When he assumes office Jan. 12, Attorney General–elect Rob McKenna says, he'll take a new look at the $3.2 billion state tax "incentive" given to Boeing in return for its agreement last year to locate the 7E7 assembly plant in Snohomish County. "There are some outstanding legal issues to review," said McKenna, a King County Council member elected to the state post this month. He wouldn't discuss the issues, but said he opposes any similar tax giveaways. "I don't think we can ever replicate the Boeing package," McKenna, a Republican, said in an interview last Friday, Nov. 19, during the Prosperity Partnership meeting at Qwest Field. "We'd bankrupt ourselves."
PROSPERITY PARODY: As fat cats and pols gathered last week, you had to wonder if the average taxpayer would be part of the "partnership." By Rick Anderson
Unresolved conflicts surrounding the Boeing giveaway, formulated by Democratic Gov. Gary Locke and approved by the Legislature, include the state's involvement of a consulting firm from Deloitte & Touche. Though Locke never disclosed it publicly, the firm was also Boeing's private consultant and its corporate outside auditor, with a direct financial interest in seeing Boeing get a favorable state deal. Questioned by Seattle Weekly, the governor's office later claimed its contract with Deloitte was vetted by the attorney general's office. But the AG's office denied ever seeing the pact. The governor refused to explain his failure to follow state law (see "Disinterest in Conflict," March 24).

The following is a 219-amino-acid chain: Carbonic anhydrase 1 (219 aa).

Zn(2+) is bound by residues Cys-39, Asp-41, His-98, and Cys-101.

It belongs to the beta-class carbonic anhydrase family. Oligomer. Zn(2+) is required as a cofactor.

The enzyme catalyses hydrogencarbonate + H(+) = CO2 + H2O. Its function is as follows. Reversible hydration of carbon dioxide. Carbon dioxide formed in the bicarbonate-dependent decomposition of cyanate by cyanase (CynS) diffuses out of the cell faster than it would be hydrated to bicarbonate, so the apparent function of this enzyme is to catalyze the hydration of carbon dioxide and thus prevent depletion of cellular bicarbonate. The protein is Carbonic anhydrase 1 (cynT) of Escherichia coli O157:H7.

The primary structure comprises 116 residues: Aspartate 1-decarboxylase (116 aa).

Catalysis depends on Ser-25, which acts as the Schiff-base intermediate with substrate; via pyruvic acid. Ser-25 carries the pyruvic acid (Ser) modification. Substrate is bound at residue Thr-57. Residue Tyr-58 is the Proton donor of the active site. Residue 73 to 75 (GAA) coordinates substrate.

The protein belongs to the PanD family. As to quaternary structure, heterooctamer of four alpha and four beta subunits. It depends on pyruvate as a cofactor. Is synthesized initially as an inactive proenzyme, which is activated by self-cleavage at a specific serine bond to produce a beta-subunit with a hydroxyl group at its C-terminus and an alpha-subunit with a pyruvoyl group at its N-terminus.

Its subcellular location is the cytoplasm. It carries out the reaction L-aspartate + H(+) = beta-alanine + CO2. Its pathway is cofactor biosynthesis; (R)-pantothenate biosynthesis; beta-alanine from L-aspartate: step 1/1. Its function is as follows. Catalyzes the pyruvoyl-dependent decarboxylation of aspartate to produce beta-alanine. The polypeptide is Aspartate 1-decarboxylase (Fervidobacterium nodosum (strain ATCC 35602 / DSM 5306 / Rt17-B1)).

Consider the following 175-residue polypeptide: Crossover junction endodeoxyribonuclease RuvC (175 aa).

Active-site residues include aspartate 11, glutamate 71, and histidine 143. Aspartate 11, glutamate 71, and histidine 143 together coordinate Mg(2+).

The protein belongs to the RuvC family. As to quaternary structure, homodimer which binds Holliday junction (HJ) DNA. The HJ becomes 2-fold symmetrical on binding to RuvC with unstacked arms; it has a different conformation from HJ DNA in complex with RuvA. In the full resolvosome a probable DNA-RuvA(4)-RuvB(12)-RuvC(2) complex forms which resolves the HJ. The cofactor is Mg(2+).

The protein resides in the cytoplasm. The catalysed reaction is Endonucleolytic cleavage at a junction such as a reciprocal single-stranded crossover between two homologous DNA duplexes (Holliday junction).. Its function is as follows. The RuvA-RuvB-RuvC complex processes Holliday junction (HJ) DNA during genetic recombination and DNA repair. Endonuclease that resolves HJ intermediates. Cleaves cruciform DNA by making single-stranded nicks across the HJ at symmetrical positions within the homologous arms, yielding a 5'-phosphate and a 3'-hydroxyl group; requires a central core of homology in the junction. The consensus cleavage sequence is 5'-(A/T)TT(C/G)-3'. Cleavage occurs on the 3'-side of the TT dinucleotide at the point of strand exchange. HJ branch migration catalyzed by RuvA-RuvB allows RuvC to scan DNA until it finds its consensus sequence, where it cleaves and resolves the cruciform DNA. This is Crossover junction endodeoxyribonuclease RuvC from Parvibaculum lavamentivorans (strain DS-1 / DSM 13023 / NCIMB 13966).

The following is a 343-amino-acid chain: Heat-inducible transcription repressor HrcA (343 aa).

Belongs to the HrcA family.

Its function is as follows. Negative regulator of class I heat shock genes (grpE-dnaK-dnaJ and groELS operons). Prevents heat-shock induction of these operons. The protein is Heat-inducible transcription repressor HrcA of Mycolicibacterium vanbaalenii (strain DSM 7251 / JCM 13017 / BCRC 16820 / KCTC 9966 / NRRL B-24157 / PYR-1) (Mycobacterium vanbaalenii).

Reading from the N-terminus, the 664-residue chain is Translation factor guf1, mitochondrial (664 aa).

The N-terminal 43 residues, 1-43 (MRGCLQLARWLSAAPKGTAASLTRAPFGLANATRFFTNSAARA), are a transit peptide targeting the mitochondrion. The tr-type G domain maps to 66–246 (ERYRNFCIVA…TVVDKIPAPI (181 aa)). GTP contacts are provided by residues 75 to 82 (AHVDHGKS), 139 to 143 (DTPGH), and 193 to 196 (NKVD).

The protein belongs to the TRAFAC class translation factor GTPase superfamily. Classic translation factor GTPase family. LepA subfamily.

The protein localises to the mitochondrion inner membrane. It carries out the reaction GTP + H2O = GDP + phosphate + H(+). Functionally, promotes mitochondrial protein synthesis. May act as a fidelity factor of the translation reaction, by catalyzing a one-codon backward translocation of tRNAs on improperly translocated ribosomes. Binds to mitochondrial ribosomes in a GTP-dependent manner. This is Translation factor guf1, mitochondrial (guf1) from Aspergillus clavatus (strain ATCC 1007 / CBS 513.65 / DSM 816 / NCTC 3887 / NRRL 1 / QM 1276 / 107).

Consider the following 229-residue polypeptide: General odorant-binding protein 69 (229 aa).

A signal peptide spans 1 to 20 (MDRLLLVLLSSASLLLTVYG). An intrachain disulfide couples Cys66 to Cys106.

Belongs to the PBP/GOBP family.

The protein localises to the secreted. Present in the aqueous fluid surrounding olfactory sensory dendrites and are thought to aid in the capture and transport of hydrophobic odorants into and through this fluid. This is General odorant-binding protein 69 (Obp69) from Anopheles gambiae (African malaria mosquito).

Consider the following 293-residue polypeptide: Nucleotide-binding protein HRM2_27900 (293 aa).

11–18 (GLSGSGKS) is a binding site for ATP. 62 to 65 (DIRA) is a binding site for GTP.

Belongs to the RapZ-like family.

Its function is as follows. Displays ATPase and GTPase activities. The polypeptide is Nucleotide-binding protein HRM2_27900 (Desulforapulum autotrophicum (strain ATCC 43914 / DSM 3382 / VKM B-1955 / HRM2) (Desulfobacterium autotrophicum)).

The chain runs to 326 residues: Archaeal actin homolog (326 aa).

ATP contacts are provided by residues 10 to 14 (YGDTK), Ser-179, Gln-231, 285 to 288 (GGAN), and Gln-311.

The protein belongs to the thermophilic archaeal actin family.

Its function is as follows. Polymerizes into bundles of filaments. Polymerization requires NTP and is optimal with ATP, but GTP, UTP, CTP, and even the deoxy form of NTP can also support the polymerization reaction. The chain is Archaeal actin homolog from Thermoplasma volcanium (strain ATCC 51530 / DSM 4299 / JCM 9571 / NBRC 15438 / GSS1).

McKenna, as AG, will deal principally with legal and regulatory issues. But during what he characterized as a sort of farewell policy speech at the Prosperity meeting, he told corporate leaders, "We can't continue to cut taxes to get a company to stay here." He was introduced to the audience by Boeing Commercial Airplanes Vice President Bob Watt, who noted, "He's really good at what he does."